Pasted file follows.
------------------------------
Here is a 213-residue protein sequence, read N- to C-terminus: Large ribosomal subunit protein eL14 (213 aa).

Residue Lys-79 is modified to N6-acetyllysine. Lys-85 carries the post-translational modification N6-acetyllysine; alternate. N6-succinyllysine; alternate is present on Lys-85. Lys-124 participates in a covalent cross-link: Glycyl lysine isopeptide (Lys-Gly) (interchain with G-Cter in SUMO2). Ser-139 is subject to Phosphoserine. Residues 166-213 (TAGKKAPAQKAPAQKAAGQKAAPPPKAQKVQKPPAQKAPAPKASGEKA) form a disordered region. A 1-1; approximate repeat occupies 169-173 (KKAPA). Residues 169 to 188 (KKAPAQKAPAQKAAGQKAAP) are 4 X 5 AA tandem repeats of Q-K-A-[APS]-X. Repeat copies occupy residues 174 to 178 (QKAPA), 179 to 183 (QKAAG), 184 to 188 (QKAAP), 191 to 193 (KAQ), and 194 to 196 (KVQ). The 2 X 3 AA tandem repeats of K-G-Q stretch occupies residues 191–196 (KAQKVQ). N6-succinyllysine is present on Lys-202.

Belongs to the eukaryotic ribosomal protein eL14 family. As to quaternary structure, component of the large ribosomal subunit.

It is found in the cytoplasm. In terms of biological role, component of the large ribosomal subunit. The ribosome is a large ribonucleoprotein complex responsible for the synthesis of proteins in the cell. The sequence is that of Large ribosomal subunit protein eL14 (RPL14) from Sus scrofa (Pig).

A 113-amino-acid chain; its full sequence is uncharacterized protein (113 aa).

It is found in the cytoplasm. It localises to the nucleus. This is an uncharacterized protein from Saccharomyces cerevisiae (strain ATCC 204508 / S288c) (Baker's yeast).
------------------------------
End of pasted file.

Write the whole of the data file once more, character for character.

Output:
Here is a 213-residue protein sequence, read N- to C-terminus: Large ribosomal subunit protein eL14 (213 aa).

Residue Lys-79 is modified to N6-acetyllysine. Lys-85 carries the post-translational modification N6-acetyllysine; alternate. N6-succinyllysine; alternate is present on Lys-85. Lys-124 participates in a covalent cross-link: Glycyl lysine isopeptide (Lys-Gly) (interchain with G-Cter in SUMO2). Ser-139 is subject to Phosphoserine. Residues 166-213 (TAGKKAPAQKAPAQKAAGQKAAPPPKAQKVQKPPAQKAPAPKASGEKA) form a disordered region. A 1-1; approximate repeat occupies 169-173 (KKAPA). Residues 169 to 188 (KKAPAQKAPAQKAAGQKAAP) are 4 X 5 AA tandem repeats of Q-K-A-[APS]-X. Repeat copies occupy residues 174 to 178 (QKAPA), 179 to 183 (QKAAG), 184 to 188 (QKAAP), 191 to 193 (KAQ), and 194 to 196 (KVQ). The 2 X 3 AA tandem repeats of K-G-Q stretch occupies residues 191–196 (KAQKVQ). N6-succinyllysine is present on Lys-202.

Belongs to the eukaryotic ribosomal protein eL14 family. As to quaternary structure, component of the large ribosomal subunit.

It is found in the cytoplasm. In terms of biological role, component of the large ribosomal subunit. The ribosome is a large ribonucleoprotein complex responsible for the synthesis of proteins in the cell. The sequence is that of Large ribosomal subunit protein eL14 (RPL14) from Sus scrofa (Pig).

A 113-amino-acid chain; its full sequence is uncharacterized protein (113 aa).

It is found in the cytoplasm. It localises to the nucleus. This is an uncharacterized protein from Saccharomyces cerevisiae (strain ATCC 204508 / S288c) (Baker's yeast).